You’re doing everything right, you’ve been getting great shaves, and suddenly BANG! A string of lousy shaves. Why? It might be for a reason that you may not have thought of, and may not have a whole lot of immediate control over: dehydration.
You may be dehydrated.
Get lousy shaves when the weather suddenly changes, especially at the change of seasons? I’ll bet the humidity has dropped and you’ve gotten dehydrated.
Get a bad shave the day after you travel, especially by aircraft? Dehydration.
Bad shave after a night of frolicking with adult beverages? Yep…dehydration.
Dry Skin vs. Dehydration
Dry skin is classified as a skin type, inherited through genetics. A dry skin type is predisposed to inadequate production of the skin’s natural oils.
Dehydrated skin is a skin condition. Dehydrated skin is often caused by external elements (weather), unhealthy diet (lack of fresh produce) and lifestyle choices (consumption of alcohol or caffeine). Dehydrated skin can also be aggravated by topical skin care products. All of these factors can reduce the skin’s water content. Dehydration is a lack of water so even oily skin types can get dehydrated. In fact, the body’s reaction to dehydration is to produce even more oil which can lead to breakouts and blemishes.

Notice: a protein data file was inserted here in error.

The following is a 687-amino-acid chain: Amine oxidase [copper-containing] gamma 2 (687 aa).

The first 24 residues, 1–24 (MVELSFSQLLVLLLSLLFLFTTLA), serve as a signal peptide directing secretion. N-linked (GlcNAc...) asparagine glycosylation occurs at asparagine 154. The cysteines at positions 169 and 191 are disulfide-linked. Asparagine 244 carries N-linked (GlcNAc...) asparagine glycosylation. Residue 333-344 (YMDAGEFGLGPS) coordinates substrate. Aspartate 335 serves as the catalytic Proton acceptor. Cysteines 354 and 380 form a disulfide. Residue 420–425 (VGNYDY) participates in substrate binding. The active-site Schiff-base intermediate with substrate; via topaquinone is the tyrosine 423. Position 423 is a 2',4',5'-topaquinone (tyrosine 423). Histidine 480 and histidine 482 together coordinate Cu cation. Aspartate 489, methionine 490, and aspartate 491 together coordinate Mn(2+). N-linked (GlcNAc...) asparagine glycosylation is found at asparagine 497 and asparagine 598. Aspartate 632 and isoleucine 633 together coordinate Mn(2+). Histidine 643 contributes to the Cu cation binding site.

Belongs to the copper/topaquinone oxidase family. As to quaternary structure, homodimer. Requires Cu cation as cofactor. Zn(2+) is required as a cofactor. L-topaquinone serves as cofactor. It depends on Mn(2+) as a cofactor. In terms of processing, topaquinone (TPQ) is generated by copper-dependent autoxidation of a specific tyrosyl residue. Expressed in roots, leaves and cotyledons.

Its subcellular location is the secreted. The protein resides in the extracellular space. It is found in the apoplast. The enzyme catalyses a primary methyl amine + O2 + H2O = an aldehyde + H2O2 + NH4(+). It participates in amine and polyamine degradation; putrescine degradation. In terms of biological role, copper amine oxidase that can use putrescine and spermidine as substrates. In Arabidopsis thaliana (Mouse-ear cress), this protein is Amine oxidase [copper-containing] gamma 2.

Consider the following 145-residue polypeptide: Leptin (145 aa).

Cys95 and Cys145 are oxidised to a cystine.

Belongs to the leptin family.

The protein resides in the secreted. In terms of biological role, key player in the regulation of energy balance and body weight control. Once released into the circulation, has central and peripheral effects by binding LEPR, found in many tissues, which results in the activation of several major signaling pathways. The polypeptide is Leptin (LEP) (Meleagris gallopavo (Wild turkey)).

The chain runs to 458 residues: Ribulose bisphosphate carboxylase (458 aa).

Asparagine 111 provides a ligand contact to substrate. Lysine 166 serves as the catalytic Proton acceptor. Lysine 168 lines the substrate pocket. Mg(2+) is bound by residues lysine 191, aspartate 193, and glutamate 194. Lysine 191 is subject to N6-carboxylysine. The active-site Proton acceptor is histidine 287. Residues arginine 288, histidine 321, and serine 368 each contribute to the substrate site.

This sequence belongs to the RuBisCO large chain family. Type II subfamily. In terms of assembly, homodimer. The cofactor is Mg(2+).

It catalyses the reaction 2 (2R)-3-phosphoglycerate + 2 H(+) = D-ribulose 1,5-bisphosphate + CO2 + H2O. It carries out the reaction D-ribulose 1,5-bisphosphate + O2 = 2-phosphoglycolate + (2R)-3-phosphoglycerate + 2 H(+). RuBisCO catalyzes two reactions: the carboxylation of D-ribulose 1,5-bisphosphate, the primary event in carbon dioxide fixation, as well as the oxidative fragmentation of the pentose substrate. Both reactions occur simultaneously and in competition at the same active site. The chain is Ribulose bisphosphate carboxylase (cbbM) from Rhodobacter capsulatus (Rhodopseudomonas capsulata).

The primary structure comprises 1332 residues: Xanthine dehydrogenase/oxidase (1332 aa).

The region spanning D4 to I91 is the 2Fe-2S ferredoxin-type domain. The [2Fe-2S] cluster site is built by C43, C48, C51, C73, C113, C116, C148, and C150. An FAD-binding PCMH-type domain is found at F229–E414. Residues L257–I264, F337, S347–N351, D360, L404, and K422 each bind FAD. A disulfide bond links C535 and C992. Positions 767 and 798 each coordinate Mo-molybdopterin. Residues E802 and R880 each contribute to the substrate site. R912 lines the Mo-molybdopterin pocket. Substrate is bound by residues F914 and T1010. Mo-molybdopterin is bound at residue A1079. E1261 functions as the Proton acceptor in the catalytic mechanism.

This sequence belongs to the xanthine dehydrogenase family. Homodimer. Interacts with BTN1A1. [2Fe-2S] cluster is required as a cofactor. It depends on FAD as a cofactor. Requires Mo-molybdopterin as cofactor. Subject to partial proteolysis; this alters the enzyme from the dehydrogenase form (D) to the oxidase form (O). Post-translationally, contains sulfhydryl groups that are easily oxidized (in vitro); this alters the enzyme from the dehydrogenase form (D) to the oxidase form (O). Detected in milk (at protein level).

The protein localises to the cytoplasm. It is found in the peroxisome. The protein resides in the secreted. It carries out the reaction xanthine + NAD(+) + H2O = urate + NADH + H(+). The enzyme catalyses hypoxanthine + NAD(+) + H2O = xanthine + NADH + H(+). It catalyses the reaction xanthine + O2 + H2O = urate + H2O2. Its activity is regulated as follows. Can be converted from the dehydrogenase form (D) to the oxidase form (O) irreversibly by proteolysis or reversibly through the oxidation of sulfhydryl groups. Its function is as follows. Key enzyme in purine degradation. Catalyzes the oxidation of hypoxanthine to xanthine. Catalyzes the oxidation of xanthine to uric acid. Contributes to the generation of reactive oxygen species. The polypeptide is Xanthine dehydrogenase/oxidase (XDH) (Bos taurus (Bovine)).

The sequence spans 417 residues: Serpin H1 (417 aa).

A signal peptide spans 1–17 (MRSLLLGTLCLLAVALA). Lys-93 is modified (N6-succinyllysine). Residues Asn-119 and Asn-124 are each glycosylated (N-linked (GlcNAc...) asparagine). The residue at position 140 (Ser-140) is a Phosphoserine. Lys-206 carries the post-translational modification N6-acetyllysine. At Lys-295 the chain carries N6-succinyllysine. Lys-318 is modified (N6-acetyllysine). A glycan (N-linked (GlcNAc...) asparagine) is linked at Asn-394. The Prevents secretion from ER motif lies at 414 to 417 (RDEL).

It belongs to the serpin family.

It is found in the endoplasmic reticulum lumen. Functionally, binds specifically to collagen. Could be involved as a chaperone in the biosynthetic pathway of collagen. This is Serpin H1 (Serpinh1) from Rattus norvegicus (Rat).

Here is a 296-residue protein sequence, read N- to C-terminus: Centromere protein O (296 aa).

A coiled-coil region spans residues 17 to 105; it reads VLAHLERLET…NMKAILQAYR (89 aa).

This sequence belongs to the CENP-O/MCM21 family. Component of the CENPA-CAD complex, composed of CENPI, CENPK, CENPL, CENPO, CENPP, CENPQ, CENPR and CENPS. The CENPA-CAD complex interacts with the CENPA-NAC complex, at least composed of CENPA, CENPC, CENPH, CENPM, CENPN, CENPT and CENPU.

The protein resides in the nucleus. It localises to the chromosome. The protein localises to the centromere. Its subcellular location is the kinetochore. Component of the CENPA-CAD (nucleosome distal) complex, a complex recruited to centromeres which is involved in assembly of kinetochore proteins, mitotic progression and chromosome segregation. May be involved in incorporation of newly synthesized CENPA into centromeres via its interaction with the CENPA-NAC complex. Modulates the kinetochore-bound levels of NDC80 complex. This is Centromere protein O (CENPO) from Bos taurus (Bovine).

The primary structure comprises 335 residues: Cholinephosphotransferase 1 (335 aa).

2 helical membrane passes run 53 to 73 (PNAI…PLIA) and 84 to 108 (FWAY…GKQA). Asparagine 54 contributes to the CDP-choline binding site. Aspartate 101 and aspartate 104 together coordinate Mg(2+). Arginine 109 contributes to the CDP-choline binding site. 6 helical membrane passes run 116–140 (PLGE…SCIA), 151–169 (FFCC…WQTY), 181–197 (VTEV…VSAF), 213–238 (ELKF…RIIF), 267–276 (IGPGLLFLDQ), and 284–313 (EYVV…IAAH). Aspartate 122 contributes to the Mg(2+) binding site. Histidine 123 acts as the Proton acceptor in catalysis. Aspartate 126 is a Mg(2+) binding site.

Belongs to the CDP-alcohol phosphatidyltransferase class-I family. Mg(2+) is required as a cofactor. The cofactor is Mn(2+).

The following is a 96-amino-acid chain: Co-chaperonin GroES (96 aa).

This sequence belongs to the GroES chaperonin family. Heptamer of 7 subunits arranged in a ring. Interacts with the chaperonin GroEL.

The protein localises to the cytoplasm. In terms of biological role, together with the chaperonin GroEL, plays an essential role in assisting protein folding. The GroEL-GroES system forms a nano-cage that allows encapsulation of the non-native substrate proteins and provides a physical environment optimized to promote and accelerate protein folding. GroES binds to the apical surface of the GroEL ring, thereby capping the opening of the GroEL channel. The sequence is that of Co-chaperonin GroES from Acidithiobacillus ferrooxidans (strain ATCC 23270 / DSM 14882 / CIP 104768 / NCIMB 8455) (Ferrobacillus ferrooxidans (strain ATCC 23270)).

How to Tell if You’re Dehydrated
Here are two ways to check whether your body is dehydrated:
Skin: Use two fingers to pinch up some skin on the back of your hand, then let the skin go. The skin should spring back to its normal position in less than a couple of seconds. Ff the skin returns to normal more slowly, you may be dehydrated.
Urine: If you’re well-hydrated, your urine will be mostly clear with a tinge of yellow (the color of light lemonade before it hits the bowl). Darker yellow or orange are the “warning” colors to watch for. If you see those colors, start hydrating.
How to care for dehydrated skin
Drink enough water. Stay hydrated by drinking plenty of fluids throughout the day.
Eat a diet rich in fruit and vegetables can also help hydration of the skin.
Take showers with lukewarm (or cold) water. The occasional hot shower won’t do much harm, but repeated exposure can dry out your skin and lead to irritation and dryness. Limit hot showers whenever possible to help your skin retain moisture, and use high-quality liquid cleansers designed for men’s skin instead of mass-market soaps.
Apply moisturizers at least once a day. Products containing hyaluronic acid may help increase your skin’s elasticity and balance moisture levels.
Protect your skin from the elements. Weather can play a huge role in your skin health. In a hot, humid climate, wear a broad-spectrum sunblock of at least SPF 30 to reduce your risk of sunburn, age spots and other sun-related skin damage. In a colder climate, wear layers to keep your skin from drying.
Bring your skin back up to snuff and you’ll soon be getting those great shaves again!